The process inverts and Charlie begins the decline back to a man of special needs. Fay becomes afraid of Charlie’s new condition and leaves him even as Alice returns. But will Charlie be able to accept Alice Kinnian into his life now that he is no longer a lauded genius?

Flowers for Algernon Book Cover.jpgLike many school children, Flowers for Algernon was required reading in my high school English class. It is a powerful book that left a lasting impression on me. I was made aware that science fiction did not need to be “pulp” to be part of the genre. There is room for sci-fi to be literary and comment on the human condition.

The novel has gone on to sell over 5 million copies worldwide. It has inspired many television and movie adaptations, the most famous of which is Charly starring Cliff Robertson who won an Oscar for the title role. It has become a story that is now a part of the pop-culture and has been included in many high school curriculum plans.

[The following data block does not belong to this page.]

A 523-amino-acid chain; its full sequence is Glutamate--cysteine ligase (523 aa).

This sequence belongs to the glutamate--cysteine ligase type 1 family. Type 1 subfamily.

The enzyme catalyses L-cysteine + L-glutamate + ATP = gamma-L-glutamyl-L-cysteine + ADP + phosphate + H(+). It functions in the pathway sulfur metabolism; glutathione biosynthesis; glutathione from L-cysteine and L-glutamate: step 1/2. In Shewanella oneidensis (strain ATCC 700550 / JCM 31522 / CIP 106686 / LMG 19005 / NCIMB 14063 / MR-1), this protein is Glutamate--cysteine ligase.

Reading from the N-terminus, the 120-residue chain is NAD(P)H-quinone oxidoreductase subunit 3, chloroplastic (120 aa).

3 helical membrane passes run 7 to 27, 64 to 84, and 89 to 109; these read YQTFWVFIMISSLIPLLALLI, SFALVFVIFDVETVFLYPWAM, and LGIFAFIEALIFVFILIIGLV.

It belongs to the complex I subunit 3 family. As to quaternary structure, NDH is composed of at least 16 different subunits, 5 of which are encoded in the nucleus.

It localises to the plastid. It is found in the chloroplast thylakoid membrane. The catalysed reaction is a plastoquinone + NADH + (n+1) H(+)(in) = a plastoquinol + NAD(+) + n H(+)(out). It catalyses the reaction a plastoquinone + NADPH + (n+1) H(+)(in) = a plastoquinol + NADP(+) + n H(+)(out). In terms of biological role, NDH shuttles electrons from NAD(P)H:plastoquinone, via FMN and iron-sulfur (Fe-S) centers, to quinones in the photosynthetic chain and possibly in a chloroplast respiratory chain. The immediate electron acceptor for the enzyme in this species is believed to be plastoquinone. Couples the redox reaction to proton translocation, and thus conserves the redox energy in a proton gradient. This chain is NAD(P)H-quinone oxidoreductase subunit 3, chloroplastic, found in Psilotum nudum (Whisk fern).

Yet, there is still controversy surrounding the novel. Some critics of the book find it to be sexually explicit and irreligious. Consequently, the book is occasionally removed from the shelves of schools and put onto “banned book” lists.

I view the book as a statement of how the physically and mentally challenged are viewed in the world. I am proud how far their treatment and place in society has come. There was a time not all that long ago when such children and adults were locked away in institutions or treated with derision when kept with their families. Today, I feel that much of this stigma has been removed and that people are treated with more dignity and understanding.

And what of the idea of augmenting human intelligence that plays a pivotal role in the novel? When Daniel Keyes was asked when he thought such a process might come to pass, his reply was “Perhaps in 30 years.” Science fiction may very well become science fact in our lifetime.

Book Review: The Island Stallion Races

Book Name: The Island Stallion Races
Author: Walter Farley
First Published: 1955

Walter Farley was born in 1915 in Syracuse, New York. His uncle was a professional horseman and took the young Walter under his wing. He taught him about horses and training methods that were used on the world racing tracks. Walter spent a great deal of time with his uncle at the Belmont Race Track and stables. Many of his future novels would be set in this racing complex.